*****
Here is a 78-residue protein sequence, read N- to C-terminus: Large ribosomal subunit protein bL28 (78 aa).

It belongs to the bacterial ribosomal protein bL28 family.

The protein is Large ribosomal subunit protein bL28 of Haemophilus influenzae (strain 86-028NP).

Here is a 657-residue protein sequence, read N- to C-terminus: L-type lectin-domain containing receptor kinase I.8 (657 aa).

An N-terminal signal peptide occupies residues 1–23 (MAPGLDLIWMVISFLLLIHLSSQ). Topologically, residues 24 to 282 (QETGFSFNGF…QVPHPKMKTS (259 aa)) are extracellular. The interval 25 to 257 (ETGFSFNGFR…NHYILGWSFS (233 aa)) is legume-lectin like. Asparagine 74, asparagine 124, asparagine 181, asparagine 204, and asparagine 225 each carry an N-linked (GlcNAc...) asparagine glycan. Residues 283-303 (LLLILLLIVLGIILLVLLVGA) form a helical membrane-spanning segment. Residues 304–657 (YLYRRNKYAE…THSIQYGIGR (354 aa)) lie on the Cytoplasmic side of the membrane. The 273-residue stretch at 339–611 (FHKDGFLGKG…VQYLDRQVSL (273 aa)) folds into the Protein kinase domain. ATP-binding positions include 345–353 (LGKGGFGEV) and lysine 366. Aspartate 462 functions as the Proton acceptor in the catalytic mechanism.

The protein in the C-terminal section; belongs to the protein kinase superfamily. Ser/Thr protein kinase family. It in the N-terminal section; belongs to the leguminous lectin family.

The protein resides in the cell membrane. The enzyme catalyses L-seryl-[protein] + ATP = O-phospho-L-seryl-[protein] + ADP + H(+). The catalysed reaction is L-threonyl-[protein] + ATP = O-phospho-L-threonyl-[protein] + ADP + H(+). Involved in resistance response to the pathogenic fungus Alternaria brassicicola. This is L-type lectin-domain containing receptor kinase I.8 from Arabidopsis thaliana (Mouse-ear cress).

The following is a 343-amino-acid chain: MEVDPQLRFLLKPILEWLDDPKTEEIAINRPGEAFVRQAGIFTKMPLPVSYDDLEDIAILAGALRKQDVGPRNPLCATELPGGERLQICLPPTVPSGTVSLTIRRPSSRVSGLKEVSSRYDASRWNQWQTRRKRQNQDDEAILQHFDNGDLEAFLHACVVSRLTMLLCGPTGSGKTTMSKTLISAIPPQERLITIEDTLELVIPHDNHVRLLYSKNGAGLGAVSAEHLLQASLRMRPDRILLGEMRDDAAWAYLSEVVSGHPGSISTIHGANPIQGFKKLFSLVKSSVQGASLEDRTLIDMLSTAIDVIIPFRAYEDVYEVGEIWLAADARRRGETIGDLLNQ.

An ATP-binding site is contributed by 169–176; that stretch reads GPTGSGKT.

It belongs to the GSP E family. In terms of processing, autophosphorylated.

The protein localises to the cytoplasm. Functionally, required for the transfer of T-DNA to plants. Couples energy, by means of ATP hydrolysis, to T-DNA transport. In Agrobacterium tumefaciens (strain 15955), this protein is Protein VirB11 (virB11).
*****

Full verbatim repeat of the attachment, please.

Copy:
Here is a 78-residue protein sequence, read N- to C-terminus: Large ribosomal subunit protein bL28 (78 aa).

It belongs to the bacterial ribosomal protein bL28 family.

The protein is Large ribosomal subunit protein bL28 of Haemophilus influenzae (strain 86-028NP).

Here is a 657-residue protein sequence, read N- to C-terminus: L-type lectin-domain containing receptor kinase I.8 (657 aa).

An N-terminal signal peptide occupies residues 1–23 (MAPGLDLIWMVISFLLLIHLSSQ). Topologically, residues 24 to 282 (QETGFSFNGF…QVPHPKMKTS (259 aa)) are extracellular. The interval 25 to 257 (ETGFSFNGFR…NHYILGWSFS (233 aa)) is legume-lectin like. Asparagine 74, asparagine 124, asparagine 181, asparagine 204, and asparagine 225 each carry an N-linked (GlcNAc...) asparagine glycan. Residues 283-303 (LLLILLLIVLGIILLVLLVGA) form a helical membrane-spanning segment. Residues 304–657 (YLYRRNKYAE…THSIQYGIGR (354 aa)) lie on the Cytoplasmic side of the membrane. The 273-residue stretch at 339–611 (FHKDGFLGKG…VQYLDRQVSL (273 aa)) folds into the Protein kinase domain. ATP-binding positions include 345–353 (LGKGGFGEV) and lysine 366. Aspartate 462 functions as the Proton acceptor in the catalytic mechanism.

The protein in the C-terminal section; belongs to the protein kinase superfamily. Ser/Thr protein kinase family. It in the N-terminal section; belongs to the leguminous lectin family.

The protein resides in the cell membrane. The enzyme catalyses L-seryl-[protein] + ATP = O-phospho-L-seryl-[protein] + ADP + H(+). The catalysed reaction is L-threonyl-[protein] + ATP = O-phospho-L-threonyl-[protein] + ADP + H(+). Involved in resistance response to the pathogenic fungus Alternaria brassicicola. This is L-type lectin-domain containing receptor kinase I.8 from Arabidopsis thaliana (Mouse-ear cress).

The following is a 343-amino-acid chain: MEVDPQLRFLLKPILEWLDDPKTEEIAINRPGEAFVRQAGIFTKMPLPVSYDDLEDIAILAGALRKQDVGPRNPLCATELPGGERLQICLPPTVPSGTVSLTIRRPSSRVSGLKEVSSRYDASRWNQWQTRRKRQNQDDEAILQHFDNGDLEAFLHACVVSRLTMLLCGPTGSGKTTMSKTLISAIPPQERLITIEDTLELVIPHDNHVRLLYSKNGAGLGAVSAEHLLQASLRMRPDRILLGEMRDDAAWAYLSEVVSGHPGSISTIHGANPIQGFKKLFSLVKSSVQGASLEDRTLIDMLSTAIDVIIPFRAYEDVYEVGEIWLAADARRRGETIGDLLNQ.

An ATP-binding site is contributed by 169–176; that stretch reads GPTGSGKT.

It belongs to the GSP E family. In terms of processing, autophosphorylated.

The protein localises to the cytoplasm. Functionally, required for the transfer of T-DNA to plants. Couples energy, by means of ATP hydrolysis, to T-DNA transport. In Agrobacterium tumefaciens (strain 15955), this protein is Protein VirB11 (virB11).